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Saturday, March 12, 2005

Mmmmmmm.... dioxins

At Any Street Corner, who I've been meaning to link to for a long time, has everything you ever wanted to know about Agent Orange. Apparently a court in the US has just thrown out a case brought by 4 million Vietnamese victims against the US chemical companies (Monsanto, Dow etc) that manufactured the stuff.

It's worth remembering that the substance was also used by the US military in Korea in the late 60s when they thought the DMZ was getting a bit too overgrown and they might not be able to see the Commies for the trees. It's also worth remembering that Korea has more than its fair share of Vietnam vets registered as victims of Agent Orange - 40,000 - of whom some 60% are defined as suffering from depression.


At March 12, 2005 5:26 PM, Anonymous sy said...

Seventeen years ago or so the MBC broadcast a documentary on the Vietnam/Korean children born during, after the war. It didn't provide any context as to the background, how those children had come about, etc – well only vaguely. But then it was still a taboo even to deal with the war in any ways other than as an anti-commie mission the Koreans proudly took up on.

I was wondering if different takes on the war have entered into public discourse. Or is it still stuck somewhere Hwang Suk-young’s fiction (the title of which escapes me now) that deals with the war left off.

At March 12, 2005 7:15 PM, Blogger kotaji said...

Unfortunately I don't know that much about current discourse on the Vietnam war in Korea. Clearly though it's not too hard to predict where the differences of opinion might lie. I'm sure, for example, that the Korean far right will still use the Korean participation as a source of pride and a guide to the way Korea should be behaving now. I think quite a lot of veterans are involved in Korean rightwing organisations too.

On the other hand, as in the US, many veterans seem to have been quite radicalised by the experience. Hwang Sôg-yông's 'Shadow of Arms' (무기의 그늘) is another one of those books on my reading list which I must get around to... I have an essay by Hwang which explains some of his thinking behind the book though, so I might post some excerpts from that. Apparently it has been translated into Vietnamese and very well received there.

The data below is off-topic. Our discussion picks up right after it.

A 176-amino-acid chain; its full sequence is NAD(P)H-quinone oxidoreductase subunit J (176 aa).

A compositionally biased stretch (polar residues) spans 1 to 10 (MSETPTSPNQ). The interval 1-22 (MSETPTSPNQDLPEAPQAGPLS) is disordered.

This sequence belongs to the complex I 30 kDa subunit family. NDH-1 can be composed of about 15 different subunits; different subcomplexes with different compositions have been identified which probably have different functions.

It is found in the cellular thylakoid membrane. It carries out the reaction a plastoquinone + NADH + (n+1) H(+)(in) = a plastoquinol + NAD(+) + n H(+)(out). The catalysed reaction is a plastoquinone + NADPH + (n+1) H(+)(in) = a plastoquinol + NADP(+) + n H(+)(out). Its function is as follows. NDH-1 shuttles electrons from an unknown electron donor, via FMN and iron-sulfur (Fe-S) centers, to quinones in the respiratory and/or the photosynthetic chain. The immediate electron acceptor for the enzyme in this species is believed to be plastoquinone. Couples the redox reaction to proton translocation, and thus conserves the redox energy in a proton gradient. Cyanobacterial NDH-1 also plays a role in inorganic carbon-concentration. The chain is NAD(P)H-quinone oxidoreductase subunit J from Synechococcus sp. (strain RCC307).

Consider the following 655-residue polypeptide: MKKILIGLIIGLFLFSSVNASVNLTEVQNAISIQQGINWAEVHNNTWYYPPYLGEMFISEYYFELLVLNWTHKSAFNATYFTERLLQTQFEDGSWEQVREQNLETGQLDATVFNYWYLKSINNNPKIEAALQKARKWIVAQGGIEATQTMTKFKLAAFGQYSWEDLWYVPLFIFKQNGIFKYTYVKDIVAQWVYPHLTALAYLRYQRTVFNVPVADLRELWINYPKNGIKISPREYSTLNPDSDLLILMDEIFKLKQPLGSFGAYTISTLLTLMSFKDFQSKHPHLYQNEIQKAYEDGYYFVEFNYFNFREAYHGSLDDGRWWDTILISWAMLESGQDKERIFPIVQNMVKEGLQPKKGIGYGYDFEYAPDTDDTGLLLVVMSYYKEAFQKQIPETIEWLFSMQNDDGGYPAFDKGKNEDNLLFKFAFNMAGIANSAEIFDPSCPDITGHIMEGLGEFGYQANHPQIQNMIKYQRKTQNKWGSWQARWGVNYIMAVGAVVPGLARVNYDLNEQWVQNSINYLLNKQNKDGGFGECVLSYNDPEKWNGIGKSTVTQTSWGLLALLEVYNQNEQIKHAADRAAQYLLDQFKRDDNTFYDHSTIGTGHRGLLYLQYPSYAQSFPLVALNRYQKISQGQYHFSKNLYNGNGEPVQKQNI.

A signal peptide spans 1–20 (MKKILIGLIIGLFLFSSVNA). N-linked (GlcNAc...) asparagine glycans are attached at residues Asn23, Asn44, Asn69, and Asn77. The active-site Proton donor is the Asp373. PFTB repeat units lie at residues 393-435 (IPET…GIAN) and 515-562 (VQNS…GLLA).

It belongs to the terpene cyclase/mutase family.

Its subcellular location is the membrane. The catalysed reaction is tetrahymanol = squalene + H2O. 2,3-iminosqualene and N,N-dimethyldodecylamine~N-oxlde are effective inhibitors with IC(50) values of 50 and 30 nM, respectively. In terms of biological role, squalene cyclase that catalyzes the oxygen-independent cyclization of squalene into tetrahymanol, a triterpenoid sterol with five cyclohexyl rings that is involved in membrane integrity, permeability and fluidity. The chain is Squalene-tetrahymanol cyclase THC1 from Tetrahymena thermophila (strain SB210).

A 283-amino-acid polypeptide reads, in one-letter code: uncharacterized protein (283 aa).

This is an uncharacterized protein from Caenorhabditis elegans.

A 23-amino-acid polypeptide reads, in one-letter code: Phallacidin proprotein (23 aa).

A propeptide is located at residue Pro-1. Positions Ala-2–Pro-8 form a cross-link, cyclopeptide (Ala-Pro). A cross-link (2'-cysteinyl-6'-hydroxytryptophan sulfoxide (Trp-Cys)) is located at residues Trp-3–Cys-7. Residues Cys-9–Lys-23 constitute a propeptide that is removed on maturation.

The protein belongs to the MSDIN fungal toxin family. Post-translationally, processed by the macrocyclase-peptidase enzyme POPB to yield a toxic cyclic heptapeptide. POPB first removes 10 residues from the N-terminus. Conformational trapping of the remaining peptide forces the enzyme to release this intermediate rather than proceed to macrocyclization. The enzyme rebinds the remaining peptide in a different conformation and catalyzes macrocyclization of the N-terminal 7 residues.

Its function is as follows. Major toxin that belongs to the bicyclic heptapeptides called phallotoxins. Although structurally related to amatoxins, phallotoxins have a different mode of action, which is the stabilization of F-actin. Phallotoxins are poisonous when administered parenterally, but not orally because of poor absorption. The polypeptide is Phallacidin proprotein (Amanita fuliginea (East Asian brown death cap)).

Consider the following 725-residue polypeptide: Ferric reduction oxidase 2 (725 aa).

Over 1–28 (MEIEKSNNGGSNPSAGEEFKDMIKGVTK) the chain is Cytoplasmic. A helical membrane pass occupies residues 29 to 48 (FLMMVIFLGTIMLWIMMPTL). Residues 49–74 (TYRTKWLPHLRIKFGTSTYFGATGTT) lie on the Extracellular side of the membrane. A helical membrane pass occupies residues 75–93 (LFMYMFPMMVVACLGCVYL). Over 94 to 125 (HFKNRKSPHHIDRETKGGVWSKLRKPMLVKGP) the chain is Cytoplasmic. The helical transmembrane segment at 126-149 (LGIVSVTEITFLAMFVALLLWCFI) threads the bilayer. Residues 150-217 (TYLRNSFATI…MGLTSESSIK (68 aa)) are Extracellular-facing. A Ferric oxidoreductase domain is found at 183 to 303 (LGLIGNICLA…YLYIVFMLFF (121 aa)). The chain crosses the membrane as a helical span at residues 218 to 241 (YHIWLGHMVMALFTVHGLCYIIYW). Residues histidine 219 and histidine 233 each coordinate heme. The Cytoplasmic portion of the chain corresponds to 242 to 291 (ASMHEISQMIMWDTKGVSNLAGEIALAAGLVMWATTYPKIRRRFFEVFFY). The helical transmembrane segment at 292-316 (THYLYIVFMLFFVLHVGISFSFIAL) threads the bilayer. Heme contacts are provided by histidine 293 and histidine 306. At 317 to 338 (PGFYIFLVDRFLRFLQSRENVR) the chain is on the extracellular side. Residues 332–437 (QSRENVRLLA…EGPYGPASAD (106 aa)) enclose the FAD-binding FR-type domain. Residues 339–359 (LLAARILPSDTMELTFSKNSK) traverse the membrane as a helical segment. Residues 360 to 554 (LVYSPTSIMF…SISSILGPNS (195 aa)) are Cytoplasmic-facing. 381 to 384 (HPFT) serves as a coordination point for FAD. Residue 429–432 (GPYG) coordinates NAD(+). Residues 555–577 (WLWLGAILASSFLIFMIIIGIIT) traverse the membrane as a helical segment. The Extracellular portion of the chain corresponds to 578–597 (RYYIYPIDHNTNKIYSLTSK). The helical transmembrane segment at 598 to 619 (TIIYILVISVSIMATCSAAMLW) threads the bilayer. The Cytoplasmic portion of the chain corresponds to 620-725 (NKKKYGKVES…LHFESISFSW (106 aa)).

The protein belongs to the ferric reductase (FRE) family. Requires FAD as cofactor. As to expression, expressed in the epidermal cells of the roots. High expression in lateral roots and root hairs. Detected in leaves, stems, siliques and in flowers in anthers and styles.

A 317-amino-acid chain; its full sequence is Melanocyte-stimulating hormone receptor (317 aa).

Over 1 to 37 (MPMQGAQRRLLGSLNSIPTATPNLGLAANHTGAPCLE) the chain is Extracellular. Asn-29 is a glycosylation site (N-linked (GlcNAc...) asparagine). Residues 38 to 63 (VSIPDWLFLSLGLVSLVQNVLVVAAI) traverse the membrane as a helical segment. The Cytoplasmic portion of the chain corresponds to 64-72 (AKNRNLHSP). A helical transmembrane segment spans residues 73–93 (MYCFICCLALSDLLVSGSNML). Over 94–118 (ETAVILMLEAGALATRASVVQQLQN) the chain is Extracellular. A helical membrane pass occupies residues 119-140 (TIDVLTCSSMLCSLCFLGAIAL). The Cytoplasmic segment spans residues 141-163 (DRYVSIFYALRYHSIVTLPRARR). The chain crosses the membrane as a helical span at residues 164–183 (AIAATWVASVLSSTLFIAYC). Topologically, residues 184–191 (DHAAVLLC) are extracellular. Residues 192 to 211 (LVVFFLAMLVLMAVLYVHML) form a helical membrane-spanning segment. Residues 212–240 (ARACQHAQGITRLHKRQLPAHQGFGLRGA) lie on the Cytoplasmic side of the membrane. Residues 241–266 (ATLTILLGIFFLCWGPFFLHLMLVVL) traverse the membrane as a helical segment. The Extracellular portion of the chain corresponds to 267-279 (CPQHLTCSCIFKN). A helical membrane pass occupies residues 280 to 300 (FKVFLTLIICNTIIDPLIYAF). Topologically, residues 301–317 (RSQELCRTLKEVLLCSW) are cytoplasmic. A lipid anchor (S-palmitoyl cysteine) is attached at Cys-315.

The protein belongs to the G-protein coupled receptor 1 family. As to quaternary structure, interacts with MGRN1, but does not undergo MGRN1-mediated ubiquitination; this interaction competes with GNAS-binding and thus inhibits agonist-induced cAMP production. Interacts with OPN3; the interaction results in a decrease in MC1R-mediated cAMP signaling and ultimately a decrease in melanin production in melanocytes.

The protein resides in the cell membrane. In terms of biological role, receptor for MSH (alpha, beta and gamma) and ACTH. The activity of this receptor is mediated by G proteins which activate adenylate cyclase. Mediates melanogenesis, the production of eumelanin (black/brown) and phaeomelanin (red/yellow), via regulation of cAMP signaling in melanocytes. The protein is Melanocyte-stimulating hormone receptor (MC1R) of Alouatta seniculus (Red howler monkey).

In the context of the anti-war / anti-troop dispatch movement in Korea last year the socialist newpaper Ta Hamkke published a few articles dealing with the Korean involvement in Vietnam. Here are two which might be of interest if you can read Korean:

소설가 방현석이 베트남 전쟁에 대해 말한다

베트남전 참전 출신자 김영만씨 인터뷰

At March 13, 2005 4:33 PM, Anonymous sy said...

I’d love to see excerpts from that essay if you have the time to put it up.

As 방현석 implied without implying (or it’s me reading into it) the Korean War and the Vietnam War share some resemblance, however superficial, in their historical backgrounds and political natures, that is, a war of reunification if independence (not saying Kim Il-Sung was the Korean equivalent of Ho Chi-Min, mind you). This, I used to speculate, could be the main reason why the leftists weren’t so eager to outwardly be expressive on the latter case. That may have dragged them into questioning the former and in which case it wouldn’t have ended only as intellectual exercises what with National Security Law in place.

Anyway my hope is that the Korean government will come to acknowledge the harms done onto the Vietnamese people and take responsibility for it just as they hold similar hopes for the Japanese government over few issues.

As for the veterans in right wing org., in the late 80’s when the film Platoon opened in Seoul it duly met with weeks of street-protest organised by them. It goes to show they cover cultures-front as well...


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